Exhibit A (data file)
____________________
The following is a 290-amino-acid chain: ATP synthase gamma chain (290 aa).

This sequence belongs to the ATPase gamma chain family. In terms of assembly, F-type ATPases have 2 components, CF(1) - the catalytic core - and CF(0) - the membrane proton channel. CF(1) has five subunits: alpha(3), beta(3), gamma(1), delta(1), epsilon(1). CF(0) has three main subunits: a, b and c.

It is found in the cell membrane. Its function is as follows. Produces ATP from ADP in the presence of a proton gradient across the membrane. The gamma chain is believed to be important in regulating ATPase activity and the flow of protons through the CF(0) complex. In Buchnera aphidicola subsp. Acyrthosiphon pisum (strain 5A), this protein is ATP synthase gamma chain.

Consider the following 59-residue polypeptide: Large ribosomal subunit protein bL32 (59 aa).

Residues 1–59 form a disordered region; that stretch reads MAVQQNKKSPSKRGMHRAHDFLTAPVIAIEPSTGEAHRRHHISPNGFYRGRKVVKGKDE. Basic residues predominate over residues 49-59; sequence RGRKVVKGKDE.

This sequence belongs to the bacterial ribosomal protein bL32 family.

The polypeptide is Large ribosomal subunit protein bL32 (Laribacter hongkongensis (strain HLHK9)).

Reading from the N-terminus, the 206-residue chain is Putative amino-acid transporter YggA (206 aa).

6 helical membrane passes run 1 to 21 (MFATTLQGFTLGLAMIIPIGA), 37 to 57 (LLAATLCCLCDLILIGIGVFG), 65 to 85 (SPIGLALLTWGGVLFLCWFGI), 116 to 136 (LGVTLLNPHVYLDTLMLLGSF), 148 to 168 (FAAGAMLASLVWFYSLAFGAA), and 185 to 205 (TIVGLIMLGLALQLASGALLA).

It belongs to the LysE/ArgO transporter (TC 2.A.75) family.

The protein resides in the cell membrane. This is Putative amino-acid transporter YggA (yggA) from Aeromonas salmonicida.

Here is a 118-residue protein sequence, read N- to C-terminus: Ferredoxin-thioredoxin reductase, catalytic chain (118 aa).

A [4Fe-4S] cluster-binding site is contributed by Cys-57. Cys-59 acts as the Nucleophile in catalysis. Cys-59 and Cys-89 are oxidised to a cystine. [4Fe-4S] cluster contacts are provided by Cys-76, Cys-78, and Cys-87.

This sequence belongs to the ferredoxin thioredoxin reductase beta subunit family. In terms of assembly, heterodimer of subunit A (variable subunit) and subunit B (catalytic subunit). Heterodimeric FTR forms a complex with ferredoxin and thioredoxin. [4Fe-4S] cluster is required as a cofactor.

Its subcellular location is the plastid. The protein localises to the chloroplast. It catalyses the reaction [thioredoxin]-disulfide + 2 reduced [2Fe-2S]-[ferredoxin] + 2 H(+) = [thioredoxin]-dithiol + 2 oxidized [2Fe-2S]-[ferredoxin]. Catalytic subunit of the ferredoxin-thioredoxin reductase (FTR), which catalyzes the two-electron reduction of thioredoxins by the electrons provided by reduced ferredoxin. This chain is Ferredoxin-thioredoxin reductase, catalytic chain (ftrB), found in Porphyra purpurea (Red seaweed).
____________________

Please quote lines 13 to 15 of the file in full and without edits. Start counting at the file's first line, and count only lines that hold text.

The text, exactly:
A [4Fe-4S] cluster-binding site is contributed by Cys-57. Cys-59 acts as the Nucleophile in catalysis. Cys-59 and Cys-89 are oxidised to a cystine. [4Fe-4S] cluster contacts are provided by Cys-76, Cys-78, and Cys-87.

This sequence belongs to the ferredoxin thioredoxin reductase beta subunit family. In terms of assembly, heterodimer of subunit A (variable subunit) and subunit B (catalytic subunit). Heterodimeric FTR forms a complex with ferredoxin and thioredoxin. [4Fe-4S] cluster is required as a cofactor.

Its subcellular location is the plastid. The protein localises to the chloroplast. It catalyses the reaction [thioredoxin]-disulfide + 2 reduced [2Fe-2S]-[ferredoxin] + 2 H(+) = [thioredoxin]-dithiol + 2 oxidized [2Fe-2S]-[ferredoxin]. Catalytic subunit of the ferredoxin-thioredoxin reductase (FTR), which catalyzes the two-electron reduction of thioredoxins by the electrons provided by reduced ferredoxin. This chain is Ferredoxin-thioredoxin reductase, catalytic chain (ftrB), found in Porphyra purpurea (Red seaweed).